From Joseph Yznardi, Sr.
Philada. 30 de Enero 802
Muy Señor mio, y de mi Respecto
En 15 del Corriente tuvo el gusto de presentar á V.E mi gratitud como permanente despues de la qual, comunico Aver llegado los Vinos de Xerez á Baltimore, y boy á Mandarcelos desde ally consistiendo en 1 Bota de 10 Años Seco, Igual al que enbarcan para el Mercado de Londres y Media Bota de Calidad distinta Semejante á Madera
1 Bota de Paxarete Seco y media Bota del Vino sin Color, ni Conposicion alguna que recomendaria á V.E para su gusto privado, y despues podrá Elejir el que le Convenga Mejor para Reenplasar
tengo Cartas de Cadiz de 29 de Nobienbre Comunicando qe en Medina Cidonia Avia la Fiebre Amarilla que Morian 20 personas diarias Siendo una Poblacion de 6 mil Almas, y Cituado en lo Mas Saludable de Andalucía sin duda un grado de Altura mas qe los Pueblos de la Costa, y como 30 Millas de Cadiz parage tan Ventilado, qe era el Ospital de Convalecientes
el 12 de dicho mes Suspendió el Bloqueo la Esquadra Inglesa á Cadiz y Sanlucar por Resultas de la Publicasion de la Paz el 11 del Mismo
Mr. Preble qe fue Nonbrado por Mr. Adams Consul de Cadiz Salio de España para esta con el fin de Reclamar dicho Oficio del Senado segun el Mismo dijo, en Madrid
tengo el Honor de Repetir a V.E los deveres de mi Obligacion, y de cer Exmo Señor Su mas Obediente Servr
Philadelphia 30 Jan. 1802
Most Excellent Sir
Dear Sir, and with my respect
On the 15th of this month I had the pleasure of presenting to Your Excellency my gratitude for granting me a permanent post, after which you communicated that the wines from Jerez had arrived at Baltimore, and I am going to order to be sent from there:
one cask of a ten-year-old dry wine, equal to the ones they ship to the London market, and a half cask of a different kind similar to Madeira;
one cask of dry pajarete and a half cask of a wine without color or any additives, which I would recommend for Your Excellency’s private use, after which you can choose what is best suited for you as a replacement.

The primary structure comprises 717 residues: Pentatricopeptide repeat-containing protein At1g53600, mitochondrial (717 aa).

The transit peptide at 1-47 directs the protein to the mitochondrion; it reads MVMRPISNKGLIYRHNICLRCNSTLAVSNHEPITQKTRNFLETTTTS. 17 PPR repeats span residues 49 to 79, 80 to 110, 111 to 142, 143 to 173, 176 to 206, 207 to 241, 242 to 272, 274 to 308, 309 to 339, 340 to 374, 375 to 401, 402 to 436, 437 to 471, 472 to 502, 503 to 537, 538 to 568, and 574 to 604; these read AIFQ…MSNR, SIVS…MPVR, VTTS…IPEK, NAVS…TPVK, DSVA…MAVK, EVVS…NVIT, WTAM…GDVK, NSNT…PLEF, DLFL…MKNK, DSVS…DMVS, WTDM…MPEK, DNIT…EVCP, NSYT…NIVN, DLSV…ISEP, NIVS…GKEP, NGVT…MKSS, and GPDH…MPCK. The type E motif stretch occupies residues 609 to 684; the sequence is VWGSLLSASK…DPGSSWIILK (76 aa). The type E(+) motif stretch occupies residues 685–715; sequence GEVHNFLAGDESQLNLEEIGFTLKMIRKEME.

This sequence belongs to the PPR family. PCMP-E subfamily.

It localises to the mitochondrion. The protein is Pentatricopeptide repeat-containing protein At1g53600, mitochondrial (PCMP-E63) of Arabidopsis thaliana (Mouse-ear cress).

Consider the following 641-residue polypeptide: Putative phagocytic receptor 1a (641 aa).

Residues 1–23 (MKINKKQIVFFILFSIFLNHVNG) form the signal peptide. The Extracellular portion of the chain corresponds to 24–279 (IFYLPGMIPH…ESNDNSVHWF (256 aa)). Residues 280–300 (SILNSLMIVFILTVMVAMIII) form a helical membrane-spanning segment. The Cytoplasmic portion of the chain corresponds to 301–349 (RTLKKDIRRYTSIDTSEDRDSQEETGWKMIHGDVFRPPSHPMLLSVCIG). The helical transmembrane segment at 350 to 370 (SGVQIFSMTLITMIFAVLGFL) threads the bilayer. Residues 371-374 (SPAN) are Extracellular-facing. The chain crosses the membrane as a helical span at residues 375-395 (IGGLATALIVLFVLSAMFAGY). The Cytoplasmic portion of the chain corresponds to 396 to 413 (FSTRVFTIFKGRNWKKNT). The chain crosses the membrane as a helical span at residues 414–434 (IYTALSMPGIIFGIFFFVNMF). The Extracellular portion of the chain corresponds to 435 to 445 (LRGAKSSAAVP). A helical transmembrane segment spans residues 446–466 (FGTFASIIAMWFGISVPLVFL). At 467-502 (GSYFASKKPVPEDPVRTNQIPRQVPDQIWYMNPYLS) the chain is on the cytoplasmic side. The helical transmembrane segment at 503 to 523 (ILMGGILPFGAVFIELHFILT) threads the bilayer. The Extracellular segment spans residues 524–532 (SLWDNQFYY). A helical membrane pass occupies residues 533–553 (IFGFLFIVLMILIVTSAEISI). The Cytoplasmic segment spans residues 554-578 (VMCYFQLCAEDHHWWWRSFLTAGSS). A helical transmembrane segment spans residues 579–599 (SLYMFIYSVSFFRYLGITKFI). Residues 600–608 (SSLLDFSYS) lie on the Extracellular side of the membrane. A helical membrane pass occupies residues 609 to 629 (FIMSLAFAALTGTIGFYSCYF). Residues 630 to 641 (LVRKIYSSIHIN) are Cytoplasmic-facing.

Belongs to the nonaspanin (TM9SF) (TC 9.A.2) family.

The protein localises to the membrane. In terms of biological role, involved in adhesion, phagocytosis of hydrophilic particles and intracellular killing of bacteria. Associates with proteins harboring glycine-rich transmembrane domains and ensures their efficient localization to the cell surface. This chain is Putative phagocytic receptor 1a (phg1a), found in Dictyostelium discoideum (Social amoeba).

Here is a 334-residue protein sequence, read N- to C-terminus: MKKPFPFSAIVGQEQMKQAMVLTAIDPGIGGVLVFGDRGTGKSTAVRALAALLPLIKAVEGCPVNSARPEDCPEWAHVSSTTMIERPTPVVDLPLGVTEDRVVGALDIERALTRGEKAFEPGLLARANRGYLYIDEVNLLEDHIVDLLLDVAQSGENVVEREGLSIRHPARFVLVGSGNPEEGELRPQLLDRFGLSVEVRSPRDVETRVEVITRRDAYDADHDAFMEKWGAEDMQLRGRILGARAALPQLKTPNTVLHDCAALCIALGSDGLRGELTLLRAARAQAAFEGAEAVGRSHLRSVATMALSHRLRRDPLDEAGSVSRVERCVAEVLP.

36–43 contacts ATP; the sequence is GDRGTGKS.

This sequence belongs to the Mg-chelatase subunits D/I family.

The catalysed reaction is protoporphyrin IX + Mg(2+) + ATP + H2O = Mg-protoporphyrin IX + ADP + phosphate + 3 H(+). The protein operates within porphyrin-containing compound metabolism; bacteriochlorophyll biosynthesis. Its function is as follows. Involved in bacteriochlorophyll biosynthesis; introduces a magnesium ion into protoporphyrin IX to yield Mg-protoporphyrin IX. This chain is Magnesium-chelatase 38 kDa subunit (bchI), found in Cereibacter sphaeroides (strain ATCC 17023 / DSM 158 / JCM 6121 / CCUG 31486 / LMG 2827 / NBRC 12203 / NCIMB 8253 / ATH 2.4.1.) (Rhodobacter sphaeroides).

I have letters from Cadiz from 29 Nov. saying that in Medina-Sidonia there was yellow fever and that 20 people died each day in a population of six thousand souls, and situated in the healthiest part of Andalucía no doubt at a higher altitude than coastal towns, and about 30 miles from Cadiz, a spot that is so well ventilated that it is where the convalescent hospital was located.
On the 12th of the said month the blockade of Cadiz and Sanlúcar de Barrameda by the British squadron was lifted as a result of the announcement of peace on the 11th of the same month.
Mr. Preble, who was named by Mr. Adams consul of Cadiz, left Spain for this country with the objective of reclaiming the said post from the Senate, according to what he said in Madrid.
I have the honor to repeat to Your Excellency the duties of my obligation, and to be, excellent sir, your most obedient servant,
RC (DLC); at foot of text: “Exmo. Sor. Dn Thomas Jefferson”; endorsed by TJ as received 3 Feb. and so recorded in SJL.
Los Vinos De Xerez: according to TJ’s financial memoranda, the wine mentioned in this letter arrived in Washington on 24 Feb. (MB description begins James A. Bear, Jr., and Lucia C. Stanton, eds., Jefferson’s Memorandum Books: Accounts, with Legal Records and Miscellany, 1767–1826, Princeton, 1997, The Papers of Thomas Jefferson, Second Series description ends , 2:1115). See also Yznardi to TJ, 12 Feb.
Some American newspapers, picking up a story printed in London during October, reported the outbreak of yellow fever at Medina-Sidonia in southern Spain. According to the London source, the Spanish government had ringed Medina-Sidonia with troops to enforce a quarantine, and authorities were implementing disinfectant procedures that had been developed in Britain and France (Middlebury Mercury, 6 Jan.; Poulson’s American Daily Advertiser, 16 Jan.).